Thursday, May 08, 2008

Epic - booktalk

Because of time issues, I didn't actually present this booktalk. But here's what I would have said. My original post on this book can be found here.

by Conor Kostick

When I first started playing computer role-playing games, they were all text-based. Now they have graphics, sound, and first-person viewpoints, and I still enjoy them. From the popularity of Runescape at my library, I know I’m not alone. It’s fun to create a character and choose your attributes and then go out to battle enemies and gather treasures. But what if you weren’t playing just for fun? What if everything you did in the game affected your real life?

In Erik’s world, everyone plays the virtual reality game called Epic. And I do mean everyone. They have to play. When they do well in the game, back in the real world Central Allocations, the council that controls the world, gives them the tools and supplies they need to succeed in their real jobs. But most people don’t do well, because the game is stacked against them. It’s almost impossible to get ahead, and it’s really easy to die. And when they die, they don’t get to go back to a saved game. They start all over again at square one in the game. That means back in real life, they get almost nothing from Central Allocations. If they die too often, they don’t have what they need to do their jobs, so they’re sent to do jobs that doom them to an early death. And Erik and his parents keep dying.

His last death is the final straw for Erik. He’s through playing the game by the rules. He’s through playing strategically. His new character will be different from anything he’s ever created before. For one thing, she’ll be female. And instead of maximizing all the typical skills, such as fighting or crafts, and instead of trying to get as much magic and the best weapons he can afford, Erik throws all his attribute points into his character’s physical features. She’s beautiful. In a game where all the players are gray, angular blobs, Cindella the swashbuckler is going to really stand out.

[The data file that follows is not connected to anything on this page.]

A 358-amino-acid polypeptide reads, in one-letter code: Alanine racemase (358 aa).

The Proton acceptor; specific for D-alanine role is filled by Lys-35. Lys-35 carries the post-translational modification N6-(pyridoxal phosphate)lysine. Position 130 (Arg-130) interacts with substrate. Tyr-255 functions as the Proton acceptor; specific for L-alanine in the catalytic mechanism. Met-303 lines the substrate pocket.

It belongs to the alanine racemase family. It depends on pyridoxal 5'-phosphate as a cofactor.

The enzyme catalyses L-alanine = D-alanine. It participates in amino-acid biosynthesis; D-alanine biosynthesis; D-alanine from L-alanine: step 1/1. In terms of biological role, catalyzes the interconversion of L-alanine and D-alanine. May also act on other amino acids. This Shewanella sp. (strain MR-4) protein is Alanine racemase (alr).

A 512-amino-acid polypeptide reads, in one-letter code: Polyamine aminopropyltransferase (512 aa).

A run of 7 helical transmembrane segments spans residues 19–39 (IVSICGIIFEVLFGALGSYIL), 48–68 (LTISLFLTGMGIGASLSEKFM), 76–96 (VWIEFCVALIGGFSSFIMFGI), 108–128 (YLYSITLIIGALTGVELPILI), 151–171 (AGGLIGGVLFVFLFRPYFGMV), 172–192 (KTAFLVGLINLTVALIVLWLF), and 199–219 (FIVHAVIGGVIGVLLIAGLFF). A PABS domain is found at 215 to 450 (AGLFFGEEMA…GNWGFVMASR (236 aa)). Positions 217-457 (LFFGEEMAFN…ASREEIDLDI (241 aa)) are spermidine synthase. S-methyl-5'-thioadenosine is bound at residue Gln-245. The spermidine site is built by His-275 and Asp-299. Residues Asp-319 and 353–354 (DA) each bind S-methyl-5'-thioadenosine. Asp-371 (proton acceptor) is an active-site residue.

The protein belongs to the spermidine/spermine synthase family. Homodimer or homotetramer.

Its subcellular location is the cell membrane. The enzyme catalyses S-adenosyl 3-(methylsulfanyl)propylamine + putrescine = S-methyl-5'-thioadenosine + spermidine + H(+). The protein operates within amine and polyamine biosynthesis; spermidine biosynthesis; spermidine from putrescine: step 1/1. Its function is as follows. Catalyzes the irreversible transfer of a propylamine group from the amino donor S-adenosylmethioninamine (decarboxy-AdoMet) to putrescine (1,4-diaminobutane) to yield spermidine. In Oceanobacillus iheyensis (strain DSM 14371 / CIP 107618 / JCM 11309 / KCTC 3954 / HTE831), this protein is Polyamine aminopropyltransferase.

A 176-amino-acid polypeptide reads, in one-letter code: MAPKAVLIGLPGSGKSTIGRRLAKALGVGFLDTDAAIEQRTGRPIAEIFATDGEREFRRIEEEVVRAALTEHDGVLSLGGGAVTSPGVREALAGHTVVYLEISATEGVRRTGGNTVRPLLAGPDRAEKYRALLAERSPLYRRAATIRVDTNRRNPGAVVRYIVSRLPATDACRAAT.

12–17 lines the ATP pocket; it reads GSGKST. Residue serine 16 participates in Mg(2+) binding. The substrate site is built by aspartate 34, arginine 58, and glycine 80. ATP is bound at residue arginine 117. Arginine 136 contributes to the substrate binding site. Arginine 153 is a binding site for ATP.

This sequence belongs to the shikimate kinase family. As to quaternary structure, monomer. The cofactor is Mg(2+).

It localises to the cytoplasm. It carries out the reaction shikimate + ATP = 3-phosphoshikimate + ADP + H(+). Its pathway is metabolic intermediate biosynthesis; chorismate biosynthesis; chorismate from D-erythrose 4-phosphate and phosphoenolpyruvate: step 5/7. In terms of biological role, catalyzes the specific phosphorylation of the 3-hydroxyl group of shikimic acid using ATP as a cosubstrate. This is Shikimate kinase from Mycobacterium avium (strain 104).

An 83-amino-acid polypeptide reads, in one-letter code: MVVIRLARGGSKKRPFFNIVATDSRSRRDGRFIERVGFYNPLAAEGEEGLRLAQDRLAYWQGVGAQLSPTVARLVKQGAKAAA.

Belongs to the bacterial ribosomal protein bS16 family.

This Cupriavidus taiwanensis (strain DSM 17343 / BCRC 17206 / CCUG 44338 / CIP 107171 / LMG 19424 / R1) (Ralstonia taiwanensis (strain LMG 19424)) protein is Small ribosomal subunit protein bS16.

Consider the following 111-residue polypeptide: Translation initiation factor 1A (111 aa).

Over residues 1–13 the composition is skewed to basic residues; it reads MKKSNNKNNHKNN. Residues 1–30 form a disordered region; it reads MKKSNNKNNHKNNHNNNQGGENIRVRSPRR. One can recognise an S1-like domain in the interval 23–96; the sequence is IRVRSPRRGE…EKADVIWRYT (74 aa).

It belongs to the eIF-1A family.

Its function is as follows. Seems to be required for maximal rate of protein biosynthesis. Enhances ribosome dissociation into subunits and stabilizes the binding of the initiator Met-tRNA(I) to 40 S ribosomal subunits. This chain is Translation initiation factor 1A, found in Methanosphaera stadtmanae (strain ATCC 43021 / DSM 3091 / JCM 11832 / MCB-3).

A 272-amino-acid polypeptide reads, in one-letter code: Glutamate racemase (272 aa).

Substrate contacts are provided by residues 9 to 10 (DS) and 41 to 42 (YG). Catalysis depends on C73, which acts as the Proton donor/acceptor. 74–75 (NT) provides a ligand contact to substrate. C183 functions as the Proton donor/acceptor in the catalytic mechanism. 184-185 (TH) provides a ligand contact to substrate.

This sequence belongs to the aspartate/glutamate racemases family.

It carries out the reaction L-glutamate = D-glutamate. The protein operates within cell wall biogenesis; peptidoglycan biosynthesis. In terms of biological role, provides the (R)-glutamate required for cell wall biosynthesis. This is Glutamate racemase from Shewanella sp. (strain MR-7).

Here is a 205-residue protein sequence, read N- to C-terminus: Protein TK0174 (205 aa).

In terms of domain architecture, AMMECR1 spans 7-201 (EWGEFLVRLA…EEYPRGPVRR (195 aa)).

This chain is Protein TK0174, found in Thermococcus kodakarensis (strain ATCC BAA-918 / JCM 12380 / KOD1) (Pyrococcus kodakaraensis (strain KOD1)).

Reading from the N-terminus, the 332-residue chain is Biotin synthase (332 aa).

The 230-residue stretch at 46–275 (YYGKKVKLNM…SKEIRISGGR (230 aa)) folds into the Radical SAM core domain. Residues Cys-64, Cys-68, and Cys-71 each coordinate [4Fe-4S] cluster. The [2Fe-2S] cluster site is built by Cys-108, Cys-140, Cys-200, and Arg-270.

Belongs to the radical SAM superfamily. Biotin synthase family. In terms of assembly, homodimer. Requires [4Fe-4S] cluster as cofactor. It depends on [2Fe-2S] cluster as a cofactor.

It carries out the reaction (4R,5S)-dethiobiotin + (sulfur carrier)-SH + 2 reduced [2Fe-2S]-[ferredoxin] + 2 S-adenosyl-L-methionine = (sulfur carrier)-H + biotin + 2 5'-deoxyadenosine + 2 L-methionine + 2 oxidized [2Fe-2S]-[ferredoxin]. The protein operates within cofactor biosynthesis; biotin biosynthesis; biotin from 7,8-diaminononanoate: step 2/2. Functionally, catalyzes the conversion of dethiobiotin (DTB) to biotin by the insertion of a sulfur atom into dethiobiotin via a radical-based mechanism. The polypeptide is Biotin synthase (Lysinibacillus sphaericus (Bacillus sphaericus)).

Stand out she does. When Erik plays the game as Cindella, everything is different. For the first time, even computer-controlled characters interact with him. And what they tell him is amazing. It seems that there’s a huge treasure to be found. If Cindella can find it, she’ll be rich. And if she’s rich, so is Erik.

Erik soon realizes that Cindella might just survive long enough to find that treasure. And if she does, he’ll be wealthy enough to mount a challenge against Central Allocations. But are Erik and his team strong and skilled enough to beat them? Central Allocations is made up of the most powerful people/players in Epic. And Central Allocations doesn’t like its power threatened. The council members are prepared to take whatever steps necessary to make sure that Erik and his friends are put in their proper place. In a world where even the merest hint of violence is outlawed, all disputes are supposed to be solved inside the game of Epic and only through tournament combat. But certain members of Central Allocations think rules are for other people. Erik might not know it yet, but his life is in danger, and not just inside the game.

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Agree? Disagree? Something you'd like to say in response? Feedback is welcome! Just keep it on topic, please. And if you found one of my booktalks and used it, I'd love to know how it worked for you.